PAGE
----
An EMT was with me in the back of the ambulance hooking me up to devices and asking me questions. I have no idea whether or not I answered him appropriately, everything seemed dull and far away. The EMT ask me to open my mouth as he sprayed a shot of what he said was nitroglycerin under my tongue. THEN BLACKNESS! There was no concept of time and I have no idea how long I was in that state. But...

Suddenly, like coming back from a daydream, I found myself in the cockpit of a WWII British Spitfire fighter. I could plainly see the instrument panel and the fluffy cotton ball clouds scattered in the blue sky around me. The smell of a hot engine, with a slight smell of fuel and hot oil. It was reminiscent of opening the hood of my old '57 Chevy after a long drive. I could feel and smell the rubber oxygen mask pressed against my face, the vibration from the engine through the seat and control yoke. Looking to my right, I saw several other groups of planes in formation with me just as a voice crackled tinny over the radio, "Bandits two o'clock high. Let's get 'em boys!" I looked in that direction and saw many dark specks like pepper thrown into the sky. Enemy aircraft I presumed. Just as I pulled back on the yoke and began my climbing turn into them I was slammed back into the ambulance, fighting for breath and, I thought, my life.

Unknown to me, the EMT had shocked me with a defibrillator and I was trying to sit up but the he wouldn't let me. He was holding me down and trying to calm me as I was fighting hard to sit up. My legs and arms flailing. I pleaded with him to let me sit up or else I would die, I couldn't breath lying down. Finally, I used all my strength to pull the restraining strap holding me down over my head and started to sit up. The EMT told me to lie back that he was helping me and everything would be alright. He kneeled across my lower legs and held me down. The pain in my legs was terrible from his weight. It felt as though my bones would just snap. After struggling for a short while I gave up and just lay back thinking that I was going to die and there was nothing I could do to help myself. Finally, I gave in to the idea that, this was it, I may as well stop fighting and take my last ride.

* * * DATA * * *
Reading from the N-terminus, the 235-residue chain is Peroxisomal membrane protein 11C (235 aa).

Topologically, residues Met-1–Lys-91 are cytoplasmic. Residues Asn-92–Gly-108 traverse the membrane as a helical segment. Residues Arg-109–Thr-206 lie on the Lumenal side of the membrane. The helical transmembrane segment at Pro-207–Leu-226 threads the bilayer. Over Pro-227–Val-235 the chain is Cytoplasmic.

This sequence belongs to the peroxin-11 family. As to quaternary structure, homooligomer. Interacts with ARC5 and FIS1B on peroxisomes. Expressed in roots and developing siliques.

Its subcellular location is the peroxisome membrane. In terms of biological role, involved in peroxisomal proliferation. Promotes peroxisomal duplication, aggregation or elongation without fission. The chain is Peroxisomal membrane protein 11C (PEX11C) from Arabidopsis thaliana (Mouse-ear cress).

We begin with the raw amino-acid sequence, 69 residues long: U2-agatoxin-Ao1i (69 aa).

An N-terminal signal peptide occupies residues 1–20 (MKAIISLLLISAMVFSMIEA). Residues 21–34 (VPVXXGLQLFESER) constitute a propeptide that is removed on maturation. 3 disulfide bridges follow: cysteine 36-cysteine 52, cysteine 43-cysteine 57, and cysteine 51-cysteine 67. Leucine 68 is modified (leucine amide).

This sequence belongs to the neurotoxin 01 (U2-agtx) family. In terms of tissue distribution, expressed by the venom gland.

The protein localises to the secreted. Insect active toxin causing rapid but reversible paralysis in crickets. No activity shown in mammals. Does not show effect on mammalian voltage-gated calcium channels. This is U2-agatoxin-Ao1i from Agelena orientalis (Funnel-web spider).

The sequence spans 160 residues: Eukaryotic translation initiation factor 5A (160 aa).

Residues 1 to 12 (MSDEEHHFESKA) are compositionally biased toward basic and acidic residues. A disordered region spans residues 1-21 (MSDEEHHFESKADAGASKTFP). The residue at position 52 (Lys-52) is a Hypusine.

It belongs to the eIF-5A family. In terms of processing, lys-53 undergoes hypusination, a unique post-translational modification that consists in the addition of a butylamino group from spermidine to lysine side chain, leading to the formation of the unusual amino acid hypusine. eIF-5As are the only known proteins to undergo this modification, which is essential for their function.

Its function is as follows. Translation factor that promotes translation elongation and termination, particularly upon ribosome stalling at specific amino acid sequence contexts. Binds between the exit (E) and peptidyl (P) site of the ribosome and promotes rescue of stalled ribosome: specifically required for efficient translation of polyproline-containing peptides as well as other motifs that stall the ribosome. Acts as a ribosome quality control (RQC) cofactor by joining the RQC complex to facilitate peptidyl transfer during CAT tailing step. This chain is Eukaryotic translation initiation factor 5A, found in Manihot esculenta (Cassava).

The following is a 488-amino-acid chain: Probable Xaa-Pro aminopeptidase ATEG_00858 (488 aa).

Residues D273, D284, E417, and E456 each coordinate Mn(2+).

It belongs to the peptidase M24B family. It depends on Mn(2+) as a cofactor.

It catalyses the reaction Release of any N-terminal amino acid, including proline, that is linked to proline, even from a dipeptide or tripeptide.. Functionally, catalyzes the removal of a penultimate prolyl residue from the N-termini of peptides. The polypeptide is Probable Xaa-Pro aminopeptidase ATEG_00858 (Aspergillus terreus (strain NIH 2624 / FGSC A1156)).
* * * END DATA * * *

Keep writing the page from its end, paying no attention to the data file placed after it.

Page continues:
I don't remember hearing the siren blaring or much else about the journey. The next thing I remember was the hospital Emergency Ward and being hurriedly attended to by several white coats. By then I had probably been given “something to calm me”, because it was still a dream but I was more calm and was not in distress.

Sharon was allowed into the room to see me and ask what I had been eating. She said it looked like I had chocolate on my lips and face. Of course I was oblivious to that fact and we were told by the nurse that it was blood. I had bitten my tongue when I was shocked back from the skies over England.

I have never had an out of body experience before or since. It was as real as life itself with all my senses involved. I will carry that experience with me forever. Perhaps, I should consider myself the lucky one that day. I never had to find out what fate lay ahead, sixty odd years in the past.